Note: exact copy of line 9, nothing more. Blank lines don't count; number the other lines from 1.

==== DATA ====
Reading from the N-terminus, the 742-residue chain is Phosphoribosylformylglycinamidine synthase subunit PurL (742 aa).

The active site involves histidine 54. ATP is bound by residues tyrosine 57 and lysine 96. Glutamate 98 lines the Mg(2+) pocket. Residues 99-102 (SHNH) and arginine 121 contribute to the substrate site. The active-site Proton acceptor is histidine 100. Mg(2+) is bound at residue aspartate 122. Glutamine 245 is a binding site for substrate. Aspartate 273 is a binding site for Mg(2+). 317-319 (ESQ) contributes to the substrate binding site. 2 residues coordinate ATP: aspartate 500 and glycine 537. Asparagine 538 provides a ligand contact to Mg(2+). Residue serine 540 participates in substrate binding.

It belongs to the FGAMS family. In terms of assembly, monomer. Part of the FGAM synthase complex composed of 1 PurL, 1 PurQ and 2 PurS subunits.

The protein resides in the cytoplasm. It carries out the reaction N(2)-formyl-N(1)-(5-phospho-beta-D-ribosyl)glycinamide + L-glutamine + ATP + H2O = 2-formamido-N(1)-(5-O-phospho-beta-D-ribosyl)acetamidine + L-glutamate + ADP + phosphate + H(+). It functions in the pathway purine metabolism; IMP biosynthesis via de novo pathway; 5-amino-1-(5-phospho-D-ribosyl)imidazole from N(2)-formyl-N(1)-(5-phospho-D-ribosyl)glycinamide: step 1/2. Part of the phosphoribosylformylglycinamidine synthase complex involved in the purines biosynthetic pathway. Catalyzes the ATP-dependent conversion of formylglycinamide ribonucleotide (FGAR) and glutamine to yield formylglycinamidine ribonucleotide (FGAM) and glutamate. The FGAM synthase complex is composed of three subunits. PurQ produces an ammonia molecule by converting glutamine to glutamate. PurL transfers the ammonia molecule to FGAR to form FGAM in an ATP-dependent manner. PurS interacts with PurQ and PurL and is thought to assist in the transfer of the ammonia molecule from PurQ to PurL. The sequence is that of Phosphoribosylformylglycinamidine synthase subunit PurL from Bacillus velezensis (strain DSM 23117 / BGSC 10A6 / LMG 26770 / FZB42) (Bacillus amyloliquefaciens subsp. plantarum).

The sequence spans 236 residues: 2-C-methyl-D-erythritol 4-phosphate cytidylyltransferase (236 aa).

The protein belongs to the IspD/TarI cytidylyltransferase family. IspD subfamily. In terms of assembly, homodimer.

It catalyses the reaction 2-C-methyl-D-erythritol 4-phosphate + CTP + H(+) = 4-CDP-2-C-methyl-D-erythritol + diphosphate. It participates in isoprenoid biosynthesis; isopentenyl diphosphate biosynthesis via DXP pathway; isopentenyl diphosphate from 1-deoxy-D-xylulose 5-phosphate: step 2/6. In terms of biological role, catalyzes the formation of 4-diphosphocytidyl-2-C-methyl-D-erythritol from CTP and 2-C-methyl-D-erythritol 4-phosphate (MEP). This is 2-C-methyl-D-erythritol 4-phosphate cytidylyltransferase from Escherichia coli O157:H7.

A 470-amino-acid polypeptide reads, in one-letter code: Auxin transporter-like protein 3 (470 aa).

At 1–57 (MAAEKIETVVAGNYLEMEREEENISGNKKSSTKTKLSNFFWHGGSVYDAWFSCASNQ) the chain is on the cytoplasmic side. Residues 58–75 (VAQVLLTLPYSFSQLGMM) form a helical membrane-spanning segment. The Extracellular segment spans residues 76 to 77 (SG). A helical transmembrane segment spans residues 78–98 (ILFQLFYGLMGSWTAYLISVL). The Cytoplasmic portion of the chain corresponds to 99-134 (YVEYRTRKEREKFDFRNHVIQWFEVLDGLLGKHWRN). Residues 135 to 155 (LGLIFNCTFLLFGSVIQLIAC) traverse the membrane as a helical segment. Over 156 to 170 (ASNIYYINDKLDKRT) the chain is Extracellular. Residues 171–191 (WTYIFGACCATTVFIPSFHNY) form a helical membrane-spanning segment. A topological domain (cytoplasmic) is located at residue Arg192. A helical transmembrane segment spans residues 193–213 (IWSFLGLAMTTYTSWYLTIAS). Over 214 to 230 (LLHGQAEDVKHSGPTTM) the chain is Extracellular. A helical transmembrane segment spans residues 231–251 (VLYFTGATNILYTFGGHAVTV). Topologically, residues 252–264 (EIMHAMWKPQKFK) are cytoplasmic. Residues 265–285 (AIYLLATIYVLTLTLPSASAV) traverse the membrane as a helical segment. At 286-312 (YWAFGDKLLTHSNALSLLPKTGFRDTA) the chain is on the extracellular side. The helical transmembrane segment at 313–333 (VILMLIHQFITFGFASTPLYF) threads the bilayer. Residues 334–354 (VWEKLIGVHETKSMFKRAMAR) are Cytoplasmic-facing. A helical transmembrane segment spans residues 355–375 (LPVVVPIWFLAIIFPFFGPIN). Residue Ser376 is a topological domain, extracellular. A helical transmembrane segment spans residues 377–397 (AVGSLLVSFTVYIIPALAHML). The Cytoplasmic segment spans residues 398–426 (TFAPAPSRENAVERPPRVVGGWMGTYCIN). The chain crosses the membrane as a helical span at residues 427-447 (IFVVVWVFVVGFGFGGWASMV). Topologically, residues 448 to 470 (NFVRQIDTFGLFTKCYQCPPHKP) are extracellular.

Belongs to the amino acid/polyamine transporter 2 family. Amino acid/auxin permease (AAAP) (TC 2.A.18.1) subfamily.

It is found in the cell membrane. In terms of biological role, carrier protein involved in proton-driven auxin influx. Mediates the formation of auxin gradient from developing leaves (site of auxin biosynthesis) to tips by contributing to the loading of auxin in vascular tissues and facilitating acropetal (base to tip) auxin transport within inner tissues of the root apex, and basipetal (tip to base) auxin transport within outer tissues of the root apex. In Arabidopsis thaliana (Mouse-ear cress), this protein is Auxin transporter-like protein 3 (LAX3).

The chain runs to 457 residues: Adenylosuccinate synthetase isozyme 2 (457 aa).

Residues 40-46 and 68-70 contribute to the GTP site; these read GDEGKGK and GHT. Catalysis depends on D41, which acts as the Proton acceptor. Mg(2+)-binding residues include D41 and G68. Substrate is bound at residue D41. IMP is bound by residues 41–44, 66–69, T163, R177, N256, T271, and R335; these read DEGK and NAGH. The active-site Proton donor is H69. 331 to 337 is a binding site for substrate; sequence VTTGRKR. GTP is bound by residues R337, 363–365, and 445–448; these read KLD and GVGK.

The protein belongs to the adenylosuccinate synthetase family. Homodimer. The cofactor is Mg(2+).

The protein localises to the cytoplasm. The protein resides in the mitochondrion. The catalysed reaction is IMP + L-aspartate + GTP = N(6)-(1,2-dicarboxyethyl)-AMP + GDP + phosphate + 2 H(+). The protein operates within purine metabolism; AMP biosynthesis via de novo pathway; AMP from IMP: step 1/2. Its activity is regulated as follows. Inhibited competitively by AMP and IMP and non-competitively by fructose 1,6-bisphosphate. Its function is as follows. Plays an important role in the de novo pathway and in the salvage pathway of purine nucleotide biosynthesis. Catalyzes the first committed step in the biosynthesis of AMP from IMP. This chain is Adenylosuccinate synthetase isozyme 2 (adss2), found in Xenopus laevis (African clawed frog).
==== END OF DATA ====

At 1–57 (MAAEKIETVVAGNYLEMEREEENISGNKKSSTKTKLSNFFWHGGSVYDAWFSCASNQ) the chain is on the cytoplasmic side. Residues 58–75 (VAQVLLTLPYSFSQLGMM) form a helical membrane-spanning segment. The Extracellular segment spans residues 76 to 77 (SG). A helical transmembrane segment spans residues 78–98 (ILFQLFYGLMGSWTAYLISVL). The Cytoplasmic portion of the chain corresponds to 99-134 (YVEYRTRKEREKFDFRNHVIQWFEVLDGLLGKHWRN). Residues 135 to 155 (LGLIFNCTFLLFGSVIQLIAC) traverse the membrane as a helical segment. Over 156 to 170 (ASNIYYINDKLDKRT) the chain is Extracellular. Residues 171–191 (WTYIFGACCATTVFIPSFHNY) form a helical membrane-spanning segment. A topological domain (cytoplasmic) is located at residue Arg192. A helical transmembrane segment spans residues 193–213 (IWSFLGLAMTTYTSWYLTIAS). Over 214 to 230 (LLHGQAEDVKHSGPTTM) the chain is Extracellular. A helical transmembrane segment spans residues 231–251 (VLYFTGATNILYTFGGHAVTV). Topologically, residues 252–264 (EIMHAMWKPQKFK) are cytoplasmic. Residues 265–285 (AIYLLATIYVLTLTLPSASAV) traverse the membrane as a helical segment. At 286-312 (YWAFGDKLLTHSNALSLLPKTGFRDTA) the chain is on the extracellular side. The helical transmembrane segment at 313–333 (VILMLIHQFITFGFASTPLYF) threads the bilayer. Residues 334–354 (VWEKLIGVHETKSMFKRAMAR) are Cytoplasmic-facing. A helical transmembrane segment spans residues 355–375 (LPVVVPIWFLAIIFPFFGPIN). Residue Ser376 is a topological domain, extracellular. A helical transmembrane segment spans residues 377–397 (AVGSLLVSFTVYIIPALAHML). The Cytoplasmic segment spans residues 398–426 (TFAPAPSRENAVERPPRVVGGWMGTYCIN). The chain crosses the membrane as a helical span at residues 427-447 (IFVVVWVFVVGFGFGGWASMV). Topologically, residues 448 to 470 (NFVRQIDTFGLFTKCYQCPPHKP) are extracellular.